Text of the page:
It's here! Election Day is Tuesday, Nov. 6, and Needham Patch is devoted to bringing you the information you need about every race in town.
Below, you'll find guides to polling locations, special procedures for Needham's special election, summaries of state and local issues, a quick look at the various races and other important information you'll need to navigate Election Day. Have a question? Email firstname.lastname@example.org and we'll track down the answer and share it here to make sure all Needham residents are ready to go on Nov. 6.
And check back on Election Day for voting numbers and local results.
The deadline to apply for an absentee ballot is noon the day before the election, Monday, Nov. 5. Applications are available in the town clerk’s office at Needham Town Hall or online at needhamma.gov/townclerk (click on “Voter Registration and Information” at the bottom of the left column).
All absentee ballots must be received by the town clerk’s office by the time the polls close on Nov. 6 to be counted.
More information about voting absentee can be found on the Secretary of State’s website.
• Sample Ballot: Specimen ballots can be viewed as PDFs in the image gallery above.
• Poll Hours: Polls will be open on Tuesday, Nov. 6 from 7 a.m. to 8 p.m. in all 10 precincts.
• Polling Locations: To find out where you should vote, visit wheredoivotema.org and enter your street name and number. Below is a look at the polling locations for each precinct in Needham:Precinct Polling Location Address Precinct A Hillside Elementary School (gym) 28 Glen Gary Rd. Precinct B Hillside Elementary School (gym) 28 Glen Gary Rd. Precinct C Newman Elementary School (gym) 1155 Central Ave. Precinct D Newman Elementary School (gym)
1155 Central Ave. Precinct E Pollard Middle School (Room 226) 200 Harris Ave. Precinct F Stephen Palmer Senior Center
(community room) 83 Pickering St. Precinct G Broadmeadow Elementary School
(performance center) 120 Broad Meadow Rd. Precinct H Broadmeadow Elementary School
(performance center) 120 Broad Meadow Rd. Precinct I Mitchell Elementary School (gym) 187 Brookline St. Precinct J Mitchell Elementary School (gym) 187 Brookline St.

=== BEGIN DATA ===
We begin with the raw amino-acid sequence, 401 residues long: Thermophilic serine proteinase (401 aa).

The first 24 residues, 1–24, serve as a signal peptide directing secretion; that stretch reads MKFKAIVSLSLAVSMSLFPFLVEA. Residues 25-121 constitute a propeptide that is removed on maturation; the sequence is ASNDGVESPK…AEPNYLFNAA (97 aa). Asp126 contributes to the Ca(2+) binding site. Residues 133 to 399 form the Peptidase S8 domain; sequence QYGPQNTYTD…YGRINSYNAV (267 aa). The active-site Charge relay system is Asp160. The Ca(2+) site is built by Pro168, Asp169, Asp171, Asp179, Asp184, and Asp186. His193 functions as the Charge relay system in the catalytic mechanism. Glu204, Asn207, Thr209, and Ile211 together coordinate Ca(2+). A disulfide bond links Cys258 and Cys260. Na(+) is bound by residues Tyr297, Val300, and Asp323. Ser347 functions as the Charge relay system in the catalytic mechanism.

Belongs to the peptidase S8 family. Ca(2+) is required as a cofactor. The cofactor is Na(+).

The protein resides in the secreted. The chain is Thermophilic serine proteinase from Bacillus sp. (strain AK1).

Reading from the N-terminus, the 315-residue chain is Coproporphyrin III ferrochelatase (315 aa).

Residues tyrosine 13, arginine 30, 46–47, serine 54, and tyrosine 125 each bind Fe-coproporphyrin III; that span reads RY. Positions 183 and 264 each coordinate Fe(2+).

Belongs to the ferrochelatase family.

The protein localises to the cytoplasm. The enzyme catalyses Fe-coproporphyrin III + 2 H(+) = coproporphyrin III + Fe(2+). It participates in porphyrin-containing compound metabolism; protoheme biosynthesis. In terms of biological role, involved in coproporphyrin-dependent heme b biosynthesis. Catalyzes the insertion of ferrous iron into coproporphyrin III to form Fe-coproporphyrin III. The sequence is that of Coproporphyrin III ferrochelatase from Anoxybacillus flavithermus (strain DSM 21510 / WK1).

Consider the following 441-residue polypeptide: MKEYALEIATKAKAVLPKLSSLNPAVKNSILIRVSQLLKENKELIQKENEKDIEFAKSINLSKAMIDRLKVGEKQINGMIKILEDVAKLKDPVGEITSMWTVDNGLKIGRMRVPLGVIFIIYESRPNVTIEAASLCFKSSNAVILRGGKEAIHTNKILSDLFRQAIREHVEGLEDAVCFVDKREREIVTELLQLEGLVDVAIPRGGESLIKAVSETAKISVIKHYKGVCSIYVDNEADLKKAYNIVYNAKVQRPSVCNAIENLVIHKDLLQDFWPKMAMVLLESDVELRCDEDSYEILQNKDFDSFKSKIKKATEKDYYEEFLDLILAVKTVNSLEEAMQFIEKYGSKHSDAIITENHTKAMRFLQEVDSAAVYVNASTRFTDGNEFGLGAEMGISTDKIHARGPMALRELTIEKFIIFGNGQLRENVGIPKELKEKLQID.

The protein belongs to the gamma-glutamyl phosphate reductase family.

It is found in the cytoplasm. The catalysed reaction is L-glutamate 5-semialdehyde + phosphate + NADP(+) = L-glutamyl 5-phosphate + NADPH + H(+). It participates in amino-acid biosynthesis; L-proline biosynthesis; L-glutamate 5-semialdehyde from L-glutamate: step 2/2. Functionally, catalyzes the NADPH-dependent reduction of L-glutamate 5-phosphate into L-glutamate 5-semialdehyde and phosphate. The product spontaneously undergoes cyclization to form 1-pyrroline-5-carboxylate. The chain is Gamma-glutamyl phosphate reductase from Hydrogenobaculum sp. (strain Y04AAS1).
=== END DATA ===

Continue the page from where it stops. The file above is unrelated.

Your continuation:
• Early Voting: There is no early voting in Massachusetts, but there is absentee voting.
Needham's Special Election
In Needham, voters will see two ballots. The state election ballot includes races for U.S. senator and representative, state senator and representative and U.S. president as well as statewide questions. The special town election ballot features just one question: Should Needham allow the retail sale of alcohol?
After the Secretary of State’s Office said there was no room on the state ballot for the local question, selectmen voted in September to hold a special election on the same day, Nov. 6, saying that it would be the best way to ensure the most Needham voters had a say on the matter.
Specimen ballots for both elections can be viewed as PDFs in the image gallery above. Note: Residents in precincts A-C and J-I will see a different state election ballot from residents in precincts D-H.
The town clerk recently sent out a guide to the double election to help residents navigate the process:
1. Go to the check-in table. The inspector will ask for your name and address. You will receive a State Election ballot, which is two-sided.
2. Go to the next inspector at the check-in table to vote in the Special Town Election. Again, you will be asked for your name and address. You will receive a Special Town Election ballot, which is one-sided.
3. Go to the voting booth and mark your ballot (or ballots).
4. After voting, go to the check-out table. Give name and address for State Election. Go to the Special Town Election check-out and give name and address.
5. Place your ballot(s) in the black ballot box.
If Your Name Is Not on the Voting List
Residents who find on Election Day that their names are not on the voting list will be directed to the precinct warden.
If the warden finds the resident’s name on the inactive voting list and they have proof of residence in Needham (or have moved within the last six months), the person will be asked to sign the Affirmation of Current and Continuous Residence Roster and will be allowed to vote at the precinct where they were last registered as an active voter.
If the warden does not find the individual’s name on the inactive voting list and the town clerk’s office cannot locate the person’s voter registration, the person may be given a provisional ballot. This ballot will go in a folder in a sealed envelope and be returned to the town clerk’s office after the close of the elections for further review and final determination. The person will then be notified of the results.
• U.S. President—President and Democratic candidate Barack Obama will be running for a second four-year term alongside Vice President Joe Biden, while challenger and former Massachusetts Governor Mitt Romney along with vice presidential candidate Paul Ryan will look to bring the Republicans back to the White House.
• Massachusetts U.S. Senator—After winning the seat of the late Ted Kennedy during a special election in 2010, Republican Senator Scott Brown will be back on the ballot this fall as he looks to pick up his first full six-year term. The Wrentham resident will go up against Democrat Elizabeth Warren, of Cambridge. (Special Patch coverage: Read what Republicans and Democrats across Massachusetts offered as advice for their candidates for U.S. Senate, and share your thoughts on the first Brown vs. Warren debate held Sept. 20.)